The most heavily tattooed were those from the Marquesas where the whole body was tattooed. Next were the Society Islands, the Tuamotu and Hawai'i where the torso was tattooed. In New Zealand the focus was on the face. Samoan men were tattooed from the ribs to the knees, and women from the thigh to the knees and legs. Traditionally the tattoos of the Tongans were extensive and similar to those of the Samoan. The motifs traditionally tattooed in the Cook Island were lightly spread over the entire body. Chevrons were grouped into intricate patterns around the wrists, and long vertical and parallel lines containing broken, saw tooth lines are to be found the length of the back. "Frequently, one finds tattooed on the back of the hand a shooting star with five tails, perhaps a souvenir of the star that guided the first navigators to their destinations. Each tribe, according to its island of origin or place from which it departed - had its distinctive sign..." In 1905 Gudgeon recorded four motifs which he attributed as distinctive ;patterns brought by the canoes so they arrived in Aitutaki and which were used to distinguish one tribe from another. These included a pandanus flower, the komua motif, the paeko motif and the punarua motif. However, there may have been as many as nine motifs. The art of the southern Cook islands revolves around the human figure. The iconography, although differing from island to island, is basically similar. Several fishing god figures are painted with tattoo-like designs which heighten the plasticity of the otherwise rough-hewn surface. Two known medium-sized figures exhibit smaller figures carved directly on their chests, arms and buttocks. .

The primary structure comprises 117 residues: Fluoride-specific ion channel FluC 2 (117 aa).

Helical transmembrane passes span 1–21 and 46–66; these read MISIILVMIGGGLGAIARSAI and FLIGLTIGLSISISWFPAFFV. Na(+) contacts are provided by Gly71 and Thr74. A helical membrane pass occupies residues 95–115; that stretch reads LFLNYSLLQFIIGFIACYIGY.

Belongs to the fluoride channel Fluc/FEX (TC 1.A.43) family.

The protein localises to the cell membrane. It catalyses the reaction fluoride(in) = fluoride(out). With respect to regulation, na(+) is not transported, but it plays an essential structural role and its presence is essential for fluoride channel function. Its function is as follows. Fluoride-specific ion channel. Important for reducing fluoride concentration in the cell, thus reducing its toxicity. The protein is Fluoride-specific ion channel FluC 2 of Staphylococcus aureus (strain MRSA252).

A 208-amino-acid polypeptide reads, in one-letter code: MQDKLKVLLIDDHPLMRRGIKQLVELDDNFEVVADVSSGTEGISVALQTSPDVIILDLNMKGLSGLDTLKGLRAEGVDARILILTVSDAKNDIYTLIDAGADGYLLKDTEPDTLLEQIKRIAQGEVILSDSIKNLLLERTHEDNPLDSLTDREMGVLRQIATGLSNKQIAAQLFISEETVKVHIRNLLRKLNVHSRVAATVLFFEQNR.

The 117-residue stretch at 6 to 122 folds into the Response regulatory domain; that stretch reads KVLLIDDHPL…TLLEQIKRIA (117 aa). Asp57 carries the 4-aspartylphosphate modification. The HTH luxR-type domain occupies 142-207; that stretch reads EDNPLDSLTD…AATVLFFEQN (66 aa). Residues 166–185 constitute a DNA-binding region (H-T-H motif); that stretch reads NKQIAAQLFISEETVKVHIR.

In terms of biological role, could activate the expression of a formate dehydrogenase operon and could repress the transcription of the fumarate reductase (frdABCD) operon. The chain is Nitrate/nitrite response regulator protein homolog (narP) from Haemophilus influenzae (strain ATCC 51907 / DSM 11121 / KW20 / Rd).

One of the most painful tattoos, called rau-teve (representing a native arrowroot leaf), is found in the cook Islands. It begins behind the ear descending the neck along the cervical vertebrae. The pain was so great that even men of high rank recall their inability to have the tattoo completed. This needs to be seen in context, for all tattooing was painful and for one European in the Marquesas in the first half of the 1800s the nearest comparison he could think of to tattooing was a visit to the dentist - an excruciating experience in those days. The only island in the Cook Islands where tattooing wasn't practised was Manuae (which had a moderate population at the time of Captain cook's visit, although tattooing was not in evidence. In contrast, Captain cook recalls on the island of Mangaia the arms of men between the elbow and the shoulder were tattooed so they were black. when dancing, the men wore beautiful white shells fastened with sennit on their shoulders. The tattoo further highlighted the beauty of these objects. In 1906 four tattooed Mangaians travelled to the International Exhibition in Christchurch, New Zealand. They were tattooed on their arms, legs, shoulders, upper arm, forearms, abdomen and back. On the island of Atiu the men were tattooed from knee to heel, which made them appear as if they were boots, while those of higher rank, and some women, were also tattooed on their sides and back "in an uncommon manner.".